Andrew t., an eight-year veteran driver for a mid-sized waste hauling firm, was arrested on attempted rape charges. He spent five days in jail before his brother could post a bond that allowed him to remain free pending trial. During the time he was locked up, he missed a company-mandated physical exam. The charges against him were later dismissed after the alleged victim came forward and told police she had fabricated the story to get even with him on a personal matter.
Besides losing pay for the time he was away from work, Andrew lost his job. The company fired him, insisting that the reason was the missed exam and not the criminal charges. Andrew chose not to go to court to get his job back, but his decision seems to buck the trend.
Many companies fear that if they take action against an employee who is charged with a crime but not ultimately convicted, the worker will sue. Employers are in a bind when dealing with employees who miss work because of unsubstantiated criminal offenses. After all, our society is based on the premise that someone is “innocent until proven guilty.”
But, if a company allows an employee who has been charged with assault to stay on the job, the employer risks civil liability if that worker later attacks a co-worker or a customer. Similarly, if a truck-driver employee has been charged with drunk driving, a company may be justified in terminating the employee — even if the arrest took place during the worker's off hours — particularly if no other suitable work is available.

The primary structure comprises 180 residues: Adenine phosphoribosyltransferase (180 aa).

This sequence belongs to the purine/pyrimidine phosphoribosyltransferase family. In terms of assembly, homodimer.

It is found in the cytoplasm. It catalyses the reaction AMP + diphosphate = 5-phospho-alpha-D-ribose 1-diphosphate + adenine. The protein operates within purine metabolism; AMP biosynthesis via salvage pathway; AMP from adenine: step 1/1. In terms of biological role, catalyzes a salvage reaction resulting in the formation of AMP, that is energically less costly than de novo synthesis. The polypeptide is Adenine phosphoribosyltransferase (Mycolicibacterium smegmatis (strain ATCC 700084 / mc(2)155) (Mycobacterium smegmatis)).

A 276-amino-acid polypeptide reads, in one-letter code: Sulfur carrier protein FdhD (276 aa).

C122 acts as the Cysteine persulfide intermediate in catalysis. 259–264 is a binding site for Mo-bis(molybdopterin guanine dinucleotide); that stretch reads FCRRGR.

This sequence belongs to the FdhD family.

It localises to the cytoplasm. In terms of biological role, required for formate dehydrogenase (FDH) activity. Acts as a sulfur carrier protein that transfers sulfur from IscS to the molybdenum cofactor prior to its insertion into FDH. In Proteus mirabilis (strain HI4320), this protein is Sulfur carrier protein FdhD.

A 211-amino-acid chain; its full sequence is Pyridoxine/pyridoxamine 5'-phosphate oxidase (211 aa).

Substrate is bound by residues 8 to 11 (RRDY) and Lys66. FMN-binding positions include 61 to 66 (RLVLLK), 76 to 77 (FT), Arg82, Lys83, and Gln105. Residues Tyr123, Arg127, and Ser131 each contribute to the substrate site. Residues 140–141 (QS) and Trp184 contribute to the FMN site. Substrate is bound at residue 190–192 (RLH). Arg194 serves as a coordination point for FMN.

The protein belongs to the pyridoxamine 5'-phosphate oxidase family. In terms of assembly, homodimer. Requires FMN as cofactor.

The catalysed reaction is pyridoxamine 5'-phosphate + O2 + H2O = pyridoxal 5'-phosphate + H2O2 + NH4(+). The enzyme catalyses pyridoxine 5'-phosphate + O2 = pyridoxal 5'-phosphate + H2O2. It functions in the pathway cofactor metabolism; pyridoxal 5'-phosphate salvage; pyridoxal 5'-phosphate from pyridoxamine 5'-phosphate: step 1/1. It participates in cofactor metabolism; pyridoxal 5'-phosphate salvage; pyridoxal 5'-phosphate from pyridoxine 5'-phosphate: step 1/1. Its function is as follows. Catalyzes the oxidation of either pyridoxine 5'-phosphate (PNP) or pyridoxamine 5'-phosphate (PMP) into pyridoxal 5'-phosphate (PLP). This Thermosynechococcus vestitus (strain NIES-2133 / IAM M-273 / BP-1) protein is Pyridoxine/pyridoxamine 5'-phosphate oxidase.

Generally, employers have a right, if not a legal duty, to protect their workforce, customers and the general public from known risks, which include employees who may act irresponsibly. The one-bite rule applies in some states to protect the owner of a domestic animal from charges that he permitted a dangerous critter to roam free. (After the first biting or attack incident, the owner is deemed to know the vicious characteristics of the animal.) However, the one-bite rule does not apply in the employment setting, nor does the presumption of innocence.
With a few notable exceptions based on union contracts and other written agreements, the prevailing rule of law throughout the United States is that employers can terminate employees for any reason except discrimination and absences for jury duty. A few states — Wisconsin and California, for example — have laws on the books that limit a company's freedom to reject a worker based on an arrest record or pending criminal charges.
Just because an employee was acquitted on criminal charges does not necessarily eliminate a potential problem in the workplace. The acquittal may mean only that a jury did not believe the charges beyond a reasonable doubt. They might still have found that the accused, more likely than not, did what he was charged with doing. If the charge was a violent crime, an employer could understandably be reluctant to expose customers to him.
Experts advise employers to deal with employees and applicants charged with crimes by applying discharge and no-hire policies consistently.